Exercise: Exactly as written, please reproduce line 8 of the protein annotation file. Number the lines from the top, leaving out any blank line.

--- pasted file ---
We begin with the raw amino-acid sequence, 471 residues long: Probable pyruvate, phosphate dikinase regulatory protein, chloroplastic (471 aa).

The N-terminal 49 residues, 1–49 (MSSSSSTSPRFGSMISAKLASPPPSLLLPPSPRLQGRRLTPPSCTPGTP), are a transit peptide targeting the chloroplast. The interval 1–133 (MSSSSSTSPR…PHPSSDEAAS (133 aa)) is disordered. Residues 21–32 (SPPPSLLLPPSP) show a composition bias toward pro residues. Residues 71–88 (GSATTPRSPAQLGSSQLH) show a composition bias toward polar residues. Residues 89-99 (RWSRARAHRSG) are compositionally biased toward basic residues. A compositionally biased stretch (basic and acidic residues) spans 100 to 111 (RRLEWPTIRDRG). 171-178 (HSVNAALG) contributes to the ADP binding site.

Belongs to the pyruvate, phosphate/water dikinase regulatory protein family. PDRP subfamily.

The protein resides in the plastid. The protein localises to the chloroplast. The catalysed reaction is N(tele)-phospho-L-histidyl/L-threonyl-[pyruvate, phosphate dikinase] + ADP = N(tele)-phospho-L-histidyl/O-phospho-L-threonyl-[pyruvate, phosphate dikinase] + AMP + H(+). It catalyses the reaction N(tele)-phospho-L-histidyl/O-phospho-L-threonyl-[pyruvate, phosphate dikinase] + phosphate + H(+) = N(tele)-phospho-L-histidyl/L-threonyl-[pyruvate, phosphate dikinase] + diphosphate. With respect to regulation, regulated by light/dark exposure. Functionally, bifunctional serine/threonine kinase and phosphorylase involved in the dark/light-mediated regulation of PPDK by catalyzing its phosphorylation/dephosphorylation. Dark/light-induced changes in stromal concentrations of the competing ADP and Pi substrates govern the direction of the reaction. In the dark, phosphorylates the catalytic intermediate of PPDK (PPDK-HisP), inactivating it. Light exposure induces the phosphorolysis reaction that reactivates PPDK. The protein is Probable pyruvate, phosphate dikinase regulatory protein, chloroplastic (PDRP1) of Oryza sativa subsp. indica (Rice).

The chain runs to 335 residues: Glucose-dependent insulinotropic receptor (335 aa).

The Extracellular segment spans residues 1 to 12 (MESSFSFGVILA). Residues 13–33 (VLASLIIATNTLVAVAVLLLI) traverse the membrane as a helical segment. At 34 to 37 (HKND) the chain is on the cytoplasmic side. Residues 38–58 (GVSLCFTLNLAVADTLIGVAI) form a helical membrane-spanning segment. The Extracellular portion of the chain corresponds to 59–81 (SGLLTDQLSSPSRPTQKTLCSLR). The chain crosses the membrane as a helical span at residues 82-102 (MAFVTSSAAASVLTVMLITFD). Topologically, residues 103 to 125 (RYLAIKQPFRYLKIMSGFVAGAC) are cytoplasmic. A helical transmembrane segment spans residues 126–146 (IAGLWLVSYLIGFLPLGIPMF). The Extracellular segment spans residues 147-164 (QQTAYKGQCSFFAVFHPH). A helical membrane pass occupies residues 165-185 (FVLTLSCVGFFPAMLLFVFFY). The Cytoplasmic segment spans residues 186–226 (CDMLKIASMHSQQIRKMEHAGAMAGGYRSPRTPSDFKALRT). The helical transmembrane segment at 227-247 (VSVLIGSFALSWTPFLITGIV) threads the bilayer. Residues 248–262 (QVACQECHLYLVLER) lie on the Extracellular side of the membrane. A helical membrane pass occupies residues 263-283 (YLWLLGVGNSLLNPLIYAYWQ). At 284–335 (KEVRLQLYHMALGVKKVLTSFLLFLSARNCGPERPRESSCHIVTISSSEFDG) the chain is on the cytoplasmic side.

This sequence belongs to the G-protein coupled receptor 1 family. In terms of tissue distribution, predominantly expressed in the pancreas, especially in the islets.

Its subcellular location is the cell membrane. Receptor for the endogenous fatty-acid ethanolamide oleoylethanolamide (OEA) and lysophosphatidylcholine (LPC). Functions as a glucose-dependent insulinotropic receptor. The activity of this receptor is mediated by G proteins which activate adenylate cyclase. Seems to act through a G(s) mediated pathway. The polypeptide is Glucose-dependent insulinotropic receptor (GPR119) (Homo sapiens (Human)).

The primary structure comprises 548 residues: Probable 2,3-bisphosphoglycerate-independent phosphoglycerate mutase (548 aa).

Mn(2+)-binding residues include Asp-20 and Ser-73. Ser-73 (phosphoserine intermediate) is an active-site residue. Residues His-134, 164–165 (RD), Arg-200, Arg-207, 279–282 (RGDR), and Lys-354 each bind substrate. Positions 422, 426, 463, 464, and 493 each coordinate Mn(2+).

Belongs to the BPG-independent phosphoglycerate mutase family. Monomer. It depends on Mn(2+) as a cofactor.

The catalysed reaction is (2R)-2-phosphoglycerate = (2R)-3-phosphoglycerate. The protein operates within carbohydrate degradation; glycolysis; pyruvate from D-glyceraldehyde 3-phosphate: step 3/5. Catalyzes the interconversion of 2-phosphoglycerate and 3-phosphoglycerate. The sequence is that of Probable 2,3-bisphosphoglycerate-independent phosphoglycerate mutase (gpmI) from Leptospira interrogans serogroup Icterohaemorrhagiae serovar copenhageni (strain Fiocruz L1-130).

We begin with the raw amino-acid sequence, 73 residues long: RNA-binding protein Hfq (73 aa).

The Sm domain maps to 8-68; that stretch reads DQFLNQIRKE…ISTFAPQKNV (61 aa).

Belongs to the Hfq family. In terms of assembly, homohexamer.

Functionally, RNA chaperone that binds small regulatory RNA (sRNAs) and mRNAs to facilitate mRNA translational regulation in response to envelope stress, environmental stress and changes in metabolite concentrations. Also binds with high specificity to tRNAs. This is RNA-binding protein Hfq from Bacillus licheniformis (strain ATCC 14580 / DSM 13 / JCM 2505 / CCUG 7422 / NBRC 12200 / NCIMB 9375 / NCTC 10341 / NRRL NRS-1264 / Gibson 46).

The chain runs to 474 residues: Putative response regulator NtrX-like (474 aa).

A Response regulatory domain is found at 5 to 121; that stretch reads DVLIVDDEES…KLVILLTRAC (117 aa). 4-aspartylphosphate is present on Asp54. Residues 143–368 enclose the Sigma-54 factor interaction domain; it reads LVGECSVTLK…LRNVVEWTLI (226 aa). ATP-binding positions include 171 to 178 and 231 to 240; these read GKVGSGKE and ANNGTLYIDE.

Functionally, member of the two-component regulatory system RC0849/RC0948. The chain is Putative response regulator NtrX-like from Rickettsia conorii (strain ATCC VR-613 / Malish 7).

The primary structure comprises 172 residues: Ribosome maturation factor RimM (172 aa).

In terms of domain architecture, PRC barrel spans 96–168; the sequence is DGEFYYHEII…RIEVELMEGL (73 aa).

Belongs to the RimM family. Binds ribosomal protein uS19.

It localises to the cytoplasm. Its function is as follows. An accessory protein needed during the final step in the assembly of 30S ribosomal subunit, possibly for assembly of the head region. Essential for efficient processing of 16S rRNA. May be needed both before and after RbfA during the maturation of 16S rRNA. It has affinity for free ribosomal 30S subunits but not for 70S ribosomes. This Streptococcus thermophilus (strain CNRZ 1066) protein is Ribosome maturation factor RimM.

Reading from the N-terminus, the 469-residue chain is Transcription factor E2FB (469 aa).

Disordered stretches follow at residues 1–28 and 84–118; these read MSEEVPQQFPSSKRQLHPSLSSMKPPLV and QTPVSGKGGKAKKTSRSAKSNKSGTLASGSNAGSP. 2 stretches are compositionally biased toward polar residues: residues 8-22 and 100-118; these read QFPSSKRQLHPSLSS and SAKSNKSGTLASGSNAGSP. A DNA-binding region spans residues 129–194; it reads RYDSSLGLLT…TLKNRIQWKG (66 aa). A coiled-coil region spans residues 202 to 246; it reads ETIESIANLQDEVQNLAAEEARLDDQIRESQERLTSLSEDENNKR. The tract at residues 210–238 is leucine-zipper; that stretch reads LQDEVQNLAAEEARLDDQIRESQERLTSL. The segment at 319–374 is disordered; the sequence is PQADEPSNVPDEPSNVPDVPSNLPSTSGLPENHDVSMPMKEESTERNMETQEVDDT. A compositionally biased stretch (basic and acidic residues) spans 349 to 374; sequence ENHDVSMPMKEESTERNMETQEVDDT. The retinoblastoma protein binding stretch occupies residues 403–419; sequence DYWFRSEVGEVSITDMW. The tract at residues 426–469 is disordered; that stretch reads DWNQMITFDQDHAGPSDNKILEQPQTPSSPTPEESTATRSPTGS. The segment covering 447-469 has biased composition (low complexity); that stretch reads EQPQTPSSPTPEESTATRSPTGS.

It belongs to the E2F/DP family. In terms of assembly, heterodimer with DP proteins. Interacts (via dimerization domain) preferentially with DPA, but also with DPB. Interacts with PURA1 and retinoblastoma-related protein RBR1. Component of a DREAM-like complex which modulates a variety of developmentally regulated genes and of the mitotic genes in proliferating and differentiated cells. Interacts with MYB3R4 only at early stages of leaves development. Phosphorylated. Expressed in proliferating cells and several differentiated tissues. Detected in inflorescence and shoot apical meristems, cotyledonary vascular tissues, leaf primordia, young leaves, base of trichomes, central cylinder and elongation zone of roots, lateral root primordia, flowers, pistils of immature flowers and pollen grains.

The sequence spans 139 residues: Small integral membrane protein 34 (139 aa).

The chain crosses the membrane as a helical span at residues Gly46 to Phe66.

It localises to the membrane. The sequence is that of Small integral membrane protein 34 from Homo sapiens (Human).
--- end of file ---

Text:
Its subcellular location is the cell membrane. Receptor for the endogenous fatty-acid ethanolamide oleoylethanolamide (OEA) and lysophosphatidylcholine (LPC). Functions as a glucose-dependent insulinotropic receptor. The activity of this receptor is mediated by G proteins which activate adenylate cyclase. Seems to act through a G(s) mediated pathway. The polypeptide is Glucose-dependent insulinotropic receptor (GPR119) (Homo sapiens (Human)).